Are you troubled with frequent heartburn, difficulty swallowing, or tasting your food again after you've swallowed it? Do you have a hard time sleeping after eating, chronic coughing or wheezing, hoarseness or a sore throat at least once a month?
If you experience one or several of these symptoms, you may have a more serious condition than heartburn called gastroesophageal reflux disease (GERD).
Heartburn is a harsh burning sensation, usually located in the center of your chest. The sensation may move through your upper abdomen, chest, throat, or neck.
Food passes from your mouth through the esophagus, the tube connecting your throat to your stomach, and through a valve called the lower esophageal sphincter (LES) into the stomach. The LES is a one-way valve permitting food to pass to the stomach.
This valve normally prevents food from backing up or "refluxing" back into your esophagus. GERD occurs when the valve fails and stomach acids flow back and burn the lower esophagus.
If reflux persists over time, the esophagus becomes irritated and inflamed, causing heartburn and sometimes damage.
"People are sometimes born with a weak valve," explains Horacio Asbun, MD, FACS, medical director of the advanced laparoscopic surgery program at John Muir Health. "Others may be affected by eating fatty or spicy foods, taking certain medications, drinking alcohol…”
Sometimes there is a physical abnormality. “Some develop a hiatal hernia when an opening in the diaphragm enlarges and allows a portion of the lower esophagus and upper stomach to move into the opening," Asbun points out.
For others, the cause is not always clear. Factors that sometimes contribute to GERD include:
You and your physician can work together to treat GERD through three progressive steps: lifestyle changes, drug therapy, and when needed, surgical intervention.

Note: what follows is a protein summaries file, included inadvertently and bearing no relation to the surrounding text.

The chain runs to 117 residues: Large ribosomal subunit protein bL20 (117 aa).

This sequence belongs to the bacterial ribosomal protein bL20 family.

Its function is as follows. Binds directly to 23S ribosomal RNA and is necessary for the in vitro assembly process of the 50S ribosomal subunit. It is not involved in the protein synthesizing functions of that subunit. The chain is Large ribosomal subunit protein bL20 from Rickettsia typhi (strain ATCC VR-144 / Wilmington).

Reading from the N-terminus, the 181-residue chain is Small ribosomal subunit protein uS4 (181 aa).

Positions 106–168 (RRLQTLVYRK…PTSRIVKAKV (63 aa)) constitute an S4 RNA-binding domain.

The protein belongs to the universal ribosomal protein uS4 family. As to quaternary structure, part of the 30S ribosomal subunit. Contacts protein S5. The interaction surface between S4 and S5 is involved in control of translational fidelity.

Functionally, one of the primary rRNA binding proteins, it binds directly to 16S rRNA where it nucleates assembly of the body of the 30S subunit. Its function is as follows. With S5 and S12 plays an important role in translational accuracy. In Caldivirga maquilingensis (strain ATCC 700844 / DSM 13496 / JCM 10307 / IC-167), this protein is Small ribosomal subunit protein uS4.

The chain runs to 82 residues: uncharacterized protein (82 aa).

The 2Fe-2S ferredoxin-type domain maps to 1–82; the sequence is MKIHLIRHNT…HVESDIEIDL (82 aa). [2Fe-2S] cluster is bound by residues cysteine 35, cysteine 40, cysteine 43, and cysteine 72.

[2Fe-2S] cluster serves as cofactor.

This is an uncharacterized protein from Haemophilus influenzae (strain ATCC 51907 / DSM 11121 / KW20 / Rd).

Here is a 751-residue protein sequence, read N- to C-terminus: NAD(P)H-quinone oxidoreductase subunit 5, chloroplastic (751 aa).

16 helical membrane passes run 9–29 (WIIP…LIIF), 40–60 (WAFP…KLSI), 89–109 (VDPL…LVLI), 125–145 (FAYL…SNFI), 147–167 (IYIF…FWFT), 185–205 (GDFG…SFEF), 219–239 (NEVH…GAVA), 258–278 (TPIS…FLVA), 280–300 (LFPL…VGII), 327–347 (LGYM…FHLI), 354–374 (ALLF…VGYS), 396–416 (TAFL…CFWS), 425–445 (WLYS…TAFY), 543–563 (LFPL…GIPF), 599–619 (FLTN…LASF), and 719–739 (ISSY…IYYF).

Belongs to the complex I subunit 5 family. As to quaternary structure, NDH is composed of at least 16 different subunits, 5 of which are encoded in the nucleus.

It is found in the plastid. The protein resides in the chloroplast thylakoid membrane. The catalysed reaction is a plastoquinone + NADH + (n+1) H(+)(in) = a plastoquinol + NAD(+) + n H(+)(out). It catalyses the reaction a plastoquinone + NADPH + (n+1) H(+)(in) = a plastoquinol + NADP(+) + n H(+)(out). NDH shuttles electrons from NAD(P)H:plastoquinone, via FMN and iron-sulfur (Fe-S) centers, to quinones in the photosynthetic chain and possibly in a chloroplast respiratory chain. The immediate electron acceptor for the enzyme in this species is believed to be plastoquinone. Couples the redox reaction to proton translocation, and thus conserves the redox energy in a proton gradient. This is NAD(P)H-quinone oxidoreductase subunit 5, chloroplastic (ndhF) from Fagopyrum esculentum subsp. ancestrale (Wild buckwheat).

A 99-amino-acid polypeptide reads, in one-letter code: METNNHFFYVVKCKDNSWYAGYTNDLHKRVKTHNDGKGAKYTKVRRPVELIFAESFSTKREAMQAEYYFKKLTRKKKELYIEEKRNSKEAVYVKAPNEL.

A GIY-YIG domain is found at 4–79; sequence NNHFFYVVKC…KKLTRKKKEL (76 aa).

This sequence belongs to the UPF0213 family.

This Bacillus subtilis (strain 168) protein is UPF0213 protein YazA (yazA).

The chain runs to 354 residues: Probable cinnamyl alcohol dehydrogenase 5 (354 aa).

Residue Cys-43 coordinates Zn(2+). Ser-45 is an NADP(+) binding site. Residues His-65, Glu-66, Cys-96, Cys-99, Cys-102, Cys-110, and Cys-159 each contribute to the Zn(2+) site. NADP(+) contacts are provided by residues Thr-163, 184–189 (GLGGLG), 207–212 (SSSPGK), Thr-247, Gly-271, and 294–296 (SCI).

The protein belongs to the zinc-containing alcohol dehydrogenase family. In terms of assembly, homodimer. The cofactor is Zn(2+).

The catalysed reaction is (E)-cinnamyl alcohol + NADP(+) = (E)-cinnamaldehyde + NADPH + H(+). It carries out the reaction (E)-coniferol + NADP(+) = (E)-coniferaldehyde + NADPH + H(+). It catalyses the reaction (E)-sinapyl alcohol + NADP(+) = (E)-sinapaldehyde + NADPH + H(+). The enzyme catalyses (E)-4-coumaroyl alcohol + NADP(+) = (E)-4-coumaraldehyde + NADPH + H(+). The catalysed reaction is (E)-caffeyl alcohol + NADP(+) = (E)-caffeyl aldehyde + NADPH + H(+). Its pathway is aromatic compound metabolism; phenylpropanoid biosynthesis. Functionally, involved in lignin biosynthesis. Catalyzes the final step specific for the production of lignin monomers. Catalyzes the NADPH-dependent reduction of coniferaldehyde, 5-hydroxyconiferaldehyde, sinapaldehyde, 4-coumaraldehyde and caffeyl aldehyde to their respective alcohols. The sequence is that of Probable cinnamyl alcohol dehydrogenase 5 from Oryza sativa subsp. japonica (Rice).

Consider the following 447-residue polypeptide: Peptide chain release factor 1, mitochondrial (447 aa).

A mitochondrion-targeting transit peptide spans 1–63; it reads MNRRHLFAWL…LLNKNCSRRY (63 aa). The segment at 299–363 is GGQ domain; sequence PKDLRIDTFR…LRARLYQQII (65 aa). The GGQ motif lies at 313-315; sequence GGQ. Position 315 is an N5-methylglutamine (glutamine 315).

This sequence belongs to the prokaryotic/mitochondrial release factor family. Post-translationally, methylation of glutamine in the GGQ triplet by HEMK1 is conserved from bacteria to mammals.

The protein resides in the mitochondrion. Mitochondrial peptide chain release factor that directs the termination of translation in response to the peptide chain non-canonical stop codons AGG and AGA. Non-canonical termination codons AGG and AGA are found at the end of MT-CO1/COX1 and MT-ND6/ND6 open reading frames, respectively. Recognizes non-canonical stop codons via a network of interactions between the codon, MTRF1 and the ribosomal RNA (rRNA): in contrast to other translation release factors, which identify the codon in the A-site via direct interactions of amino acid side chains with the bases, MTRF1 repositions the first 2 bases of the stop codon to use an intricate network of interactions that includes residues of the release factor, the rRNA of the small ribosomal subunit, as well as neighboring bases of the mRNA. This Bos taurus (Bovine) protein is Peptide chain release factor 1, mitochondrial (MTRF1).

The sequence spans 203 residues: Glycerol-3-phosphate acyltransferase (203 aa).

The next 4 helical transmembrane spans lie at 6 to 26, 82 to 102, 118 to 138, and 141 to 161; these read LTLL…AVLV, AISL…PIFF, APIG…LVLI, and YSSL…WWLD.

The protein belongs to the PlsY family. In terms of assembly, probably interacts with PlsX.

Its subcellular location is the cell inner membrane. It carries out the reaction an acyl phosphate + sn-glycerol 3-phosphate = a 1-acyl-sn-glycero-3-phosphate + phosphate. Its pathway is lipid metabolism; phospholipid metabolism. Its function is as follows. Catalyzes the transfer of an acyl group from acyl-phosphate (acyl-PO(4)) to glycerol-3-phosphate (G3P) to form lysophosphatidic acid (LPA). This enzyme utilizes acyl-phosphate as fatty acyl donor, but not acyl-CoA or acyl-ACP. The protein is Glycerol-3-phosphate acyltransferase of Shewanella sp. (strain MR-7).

The first step is to change your diet to reduce or ease symptoms. Certain foods can relax the LES or increase acid in your stomach.
Avoid carbonated drinks, coffee, and tea; chocolate; fatty and fried foods; onions; peppermint; spicy foods; and acidic food like oranges and tomatoes.
To relieve the symptoms of GERD, Dr. Asbun suggests the following steps:
If your symptoms persist after lifestyle changes, discuss drug therapy with your physician.
Antacids are usually the first drugs your doctor will recommend for mild symptoms of heartburn or GERD. Using antacids can help to neutralize and decrease stomach acids and relieve symptoms.
Half of all people with GERD find relief with drugs called H-2 blockers. H-2 blockers reduce the amount of acid your stomach produces.
Depending on your symptoms, your physician may prescribe more powerful medications called proton pump inhibitors. Proton pump inhibitors heal the esophageal lining in almost everyone with GERD.
Also check with your physician about avoiding taking aspirin or anti-inflammatory drugs that can irritate the protective lining of your stomach.
If you do not respond well to lifestyle changes or drug therapy, you may consider undergoing surgery.
New, minimally invasive surgery uses a laparoscope to avoid a large abdominal incision. Pain is significantly less than other kinds of surgery, and the length of a hospital stay averages two days. Many can return to work within two weeks.
A surgeon performs this technique on the esophagus and stomach with the patient under general anesthesia. A laparoscope attaches to a camera that sends images to a video monitor. Through several tiny incisions, the surgeon repairs tissue in the abdomen.
This surgery is a safe and effective treatment for GERD when other medical management is insufficient.
Many studies show most patients who undergo surgery are either free of symptoms or have significant improvement of symptoms from GERD and usually do not require any further medications.
If you are concerned about GERD, talk with your physician.